On December 12, 10 students from the School of Graduate Studies’ Global Fashion Management MPS and Fashion Design MFA programs received full-year Bob Fisch Scholarship Awards of $5,500 each. Fisch, founder and former chairman and CEO of rue21, author of Fisch Tales: The Making of a Millennial Baby Boomer and Get a Life (an Amazon bestseller), and member of the FIT Foundation board of directors, is a longtime supporter of the college. The students expressed gratitude for the awards, as well as for Fisch’s mentorship and advice.
The scholarship recipients, all from the class of 2024, were Global Fashion Management MPS students Sana Bady, Maria Brenes Corrales, Gina Ciarrocchi, Lara Moreno Gonzales, and Santanna Huff, and Fashion Design MFA students Talia Abbe, Bryan Barrientos, Sandra Capuzzi, Ashleen Tuteja, and Yixuan “Apple” Zhao.
Fisch’s impact on the lives and career paths of FIT students takes myriad forms, including mentorship. “There’s nothing more important [than mentorship],” he said. “Everybody needs somebody to speak with. I don’t think we can get ahead without other people helping us.”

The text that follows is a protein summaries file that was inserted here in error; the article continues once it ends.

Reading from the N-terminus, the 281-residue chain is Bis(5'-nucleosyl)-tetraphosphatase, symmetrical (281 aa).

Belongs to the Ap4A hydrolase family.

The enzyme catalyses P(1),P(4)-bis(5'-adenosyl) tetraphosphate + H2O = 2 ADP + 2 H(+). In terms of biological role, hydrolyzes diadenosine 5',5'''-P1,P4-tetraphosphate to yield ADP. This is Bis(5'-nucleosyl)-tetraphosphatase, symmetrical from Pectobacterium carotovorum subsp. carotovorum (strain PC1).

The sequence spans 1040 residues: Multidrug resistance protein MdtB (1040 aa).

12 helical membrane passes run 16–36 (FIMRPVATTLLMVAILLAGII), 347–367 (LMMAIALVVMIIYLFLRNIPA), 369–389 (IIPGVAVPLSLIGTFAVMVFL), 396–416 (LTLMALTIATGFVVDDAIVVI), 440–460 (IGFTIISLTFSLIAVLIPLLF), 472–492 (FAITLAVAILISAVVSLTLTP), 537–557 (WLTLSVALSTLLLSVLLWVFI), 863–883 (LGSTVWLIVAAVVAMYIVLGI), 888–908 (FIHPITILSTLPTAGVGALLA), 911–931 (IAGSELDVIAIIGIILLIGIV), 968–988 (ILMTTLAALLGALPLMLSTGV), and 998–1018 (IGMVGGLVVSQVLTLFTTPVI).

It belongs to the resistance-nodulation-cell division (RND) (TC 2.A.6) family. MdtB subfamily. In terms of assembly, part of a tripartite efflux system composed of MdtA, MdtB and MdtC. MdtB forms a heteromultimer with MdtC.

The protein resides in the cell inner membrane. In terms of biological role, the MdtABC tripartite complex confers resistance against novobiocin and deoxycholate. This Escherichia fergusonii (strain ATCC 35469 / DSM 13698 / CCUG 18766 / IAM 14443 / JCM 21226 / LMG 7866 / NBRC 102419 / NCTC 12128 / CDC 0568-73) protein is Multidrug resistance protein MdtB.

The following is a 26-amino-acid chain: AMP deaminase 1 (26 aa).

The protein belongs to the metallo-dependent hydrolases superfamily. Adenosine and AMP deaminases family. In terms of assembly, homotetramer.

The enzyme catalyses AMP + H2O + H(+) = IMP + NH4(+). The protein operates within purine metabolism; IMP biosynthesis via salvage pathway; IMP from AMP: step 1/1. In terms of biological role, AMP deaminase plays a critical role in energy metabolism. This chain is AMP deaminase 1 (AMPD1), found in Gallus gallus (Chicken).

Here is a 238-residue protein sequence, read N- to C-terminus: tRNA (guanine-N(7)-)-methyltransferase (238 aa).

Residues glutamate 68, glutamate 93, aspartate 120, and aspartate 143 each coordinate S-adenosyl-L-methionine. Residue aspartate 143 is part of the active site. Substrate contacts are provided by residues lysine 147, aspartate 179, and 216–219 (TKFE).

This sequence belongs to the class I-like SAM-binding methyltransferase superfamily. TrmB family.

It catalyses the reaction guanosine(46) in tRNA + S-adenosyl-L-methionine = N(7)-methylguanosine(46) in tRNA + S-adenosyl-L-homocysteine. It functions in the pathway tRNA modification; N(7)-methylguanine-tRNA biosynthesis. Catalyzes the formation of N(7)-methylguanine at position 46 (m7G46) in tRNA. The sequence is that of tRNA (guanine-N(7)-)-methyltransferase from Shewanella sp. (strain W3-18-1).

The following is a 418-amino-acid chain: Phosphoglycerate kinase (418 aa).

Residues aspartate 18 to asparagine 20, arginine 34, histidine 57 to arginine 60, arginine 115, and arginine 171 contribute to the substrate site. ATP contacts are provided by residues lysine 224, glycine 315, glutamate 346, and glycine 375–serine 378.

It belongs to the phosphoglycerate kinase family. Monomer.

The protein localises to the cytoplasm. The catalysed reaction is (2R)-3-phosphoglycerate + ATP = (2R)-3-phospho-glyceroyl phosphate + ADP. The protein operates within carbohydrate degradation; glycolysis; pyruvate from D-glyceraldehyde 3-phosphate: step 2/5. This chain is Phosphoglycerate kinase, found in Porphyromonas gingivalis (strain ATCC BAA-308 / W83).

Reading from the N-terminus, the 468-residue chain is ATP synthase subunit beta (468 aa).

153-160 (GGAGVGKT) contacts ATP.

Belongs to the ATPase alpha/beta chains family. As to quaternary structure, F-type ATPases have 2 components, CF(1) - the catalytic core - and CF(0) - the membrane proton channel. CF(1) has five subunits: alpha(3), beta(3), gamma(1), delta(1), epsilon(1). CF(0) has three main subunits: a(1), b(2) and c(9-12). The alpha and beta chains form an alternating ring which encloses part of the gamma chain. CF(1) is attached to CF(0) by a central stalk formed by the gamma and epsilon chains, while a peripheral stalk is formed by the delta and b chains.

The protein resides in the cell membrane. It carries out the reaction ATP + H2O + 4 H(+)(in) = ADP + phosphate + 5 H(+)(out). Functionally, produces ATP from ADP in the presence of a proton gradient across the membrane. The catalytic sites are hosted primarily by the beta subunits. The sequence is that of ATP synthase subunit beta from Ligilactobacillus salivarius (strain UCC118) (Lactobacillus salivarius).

“It’s exciting to observe the way Bob inspires our students, building their confidence and encouraging them to take risks,” said Dr. Brooke Carlson, interim dean of the School of Graduate Studies. “His bold, positive approach is innovative and deeply personal. It positions them for success now and in the future.”
In discussions with students, Fisch often focuses on what makes entrepreneurs successful. “They have to be relentless, never give up, and totally embrace change,” he says. “Become confident and authentic in what you’re going after. Be your own power—that’s paramount.”
Fashion Design and Global Fashion Management students revere him for his fireside chats, “Ask the Fisch,” and one-on-one mentoring sessions about life and business. Fisch, who believes deeply in intergenerational bonding, recently hosted a panel discussion that included the Millennial Advisory Board, which he founded. The board consists of Gen Z, millennials, Gen X, and baby boomers, who share business and career guidance.
Asked by a student how his own values as a CEO shaped the corporate cultures he developed, he said, “It was a lot of putting together the puzzle pieces of good times, bad times, successes, and failures. I was successful when there was some failure to keep pushing forward from. I always took a stand and I tried to make it a fun culture.”